The sea krait is adapted for the water by having a paddle-like tail which improves their swimming and the ability to hold their breath for 15 – 30 minutes underwater. With such a small head, you would be surprised to know that the males, whom are smaller, primarily feed on moray eels, while the larger females prefer the conger eels. The fact that they can eat eels larger than themselves dispels the old wives tail about not being able to bite a human. When they do find their prey they first paralyse the animal with their venom before swallowing it whole. One decent size eel can sustain them for weeks. Were we lucky to see three in one day or what? We haven’t seen any since.

So what has been our experience with this crazy creature? Tristan has seen a small one snorkelling off Taveuni Island in September. A couple of days later while Andrew and I were diving we spotted three. I followed one of them for quite some time and it was completely unfazed by me; it would stop have a look at me and continue in its search for food. The sea krait was gliding along and going in and out of caves and holes, which at the time I didn’t realise was it looking for eels. I honestly was very surprised to learn that they eat eels because like most people I thought they weren’t able to open their mouths enough to bite us.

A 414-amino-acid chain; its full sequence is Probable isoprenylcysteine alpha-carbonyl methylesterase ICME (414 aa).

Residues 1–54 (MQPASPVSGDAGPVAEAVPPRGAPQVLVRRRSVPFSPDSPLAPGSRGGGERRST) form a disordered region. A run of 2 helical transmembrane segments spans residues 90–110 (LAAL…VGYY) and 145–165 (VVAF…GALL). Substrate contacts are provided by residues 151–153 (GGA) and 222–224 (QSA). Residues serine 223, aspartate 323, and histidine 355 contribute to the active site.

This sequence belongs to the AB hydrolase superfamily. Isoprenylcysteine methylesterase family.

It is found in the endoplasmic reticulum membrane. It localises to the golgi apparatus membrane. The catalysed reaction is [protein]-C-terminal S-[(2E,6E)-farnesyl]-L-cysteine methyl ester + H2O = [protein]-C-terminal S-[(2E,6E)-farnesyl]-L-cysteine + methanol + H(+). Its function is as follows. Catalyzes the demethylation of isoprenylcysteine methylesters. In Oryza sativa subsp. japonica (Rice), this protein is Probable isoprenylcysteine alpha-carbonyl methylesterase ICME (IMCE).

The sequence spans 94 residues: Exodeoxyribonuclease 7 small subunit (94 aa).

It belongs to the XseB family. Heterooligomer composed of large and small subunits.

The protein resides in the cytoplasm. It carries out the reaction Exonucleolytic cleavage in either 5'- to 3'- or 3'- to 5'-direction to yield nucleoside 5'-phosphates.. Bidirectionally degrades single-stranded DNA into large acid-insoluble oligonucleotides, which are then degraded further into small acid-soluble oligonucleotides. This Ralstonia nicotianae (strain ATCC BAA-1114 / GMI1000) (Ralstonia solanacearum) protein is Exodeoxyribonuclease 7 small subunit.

Searching for eels, their main source of food.

While it is the first live encounter with a banded sea krait, back in 2011 when on Rah Island in Vanuatu we were fortunate enough to see a human version of the banded sea krait. On Rah Island they have a traditional dance called the ‘Sea Snake Dance’, which is the island’s Kastom dance and is only performed by men. The men paint themselves with black and white to mimic the stripes of the sea snake, carry a leaf in their mouths, sticks decorated with features and I think it was tomatoes.

We were fortunate to see and participate in it. You can see more at our post on Rah Island or here at Mota Lava. Here are a few photos from when we were there and much younger.

A few more interesting facts:

  • They typically lay a clutch of about 10 eggs, on land. The eggs incubate for about 4 months.
  • They are found in the Indian Ocean and the western Pacific.
  • The banded sea krait, like turtles, exhibit “philopatry” which means they return to the same beach to digest their food, rest and lay their eggs, similar to turtles.
  • Kraits or sea snakes differ from land snakes by their tail. Kraits have a flattened tail which acts like a paddle to aid in swimming.
  • Juvenile banded sea snakes spend more time in the water than on land, whereas adults spend about 50% of the time on land and in the water.
  • The banded sea krait, while able to live on land, moves at about a fifth of the speed than it does in the water.
  • They are preyed on by sharks, birds and larger fish and are particularly vulnerable when hunting among the coral.
  • Their tail is larger than their head, which sometimes confuse and fool predators.
Bye for now!

Information about the Banded Sea Krait was gained from the following sources: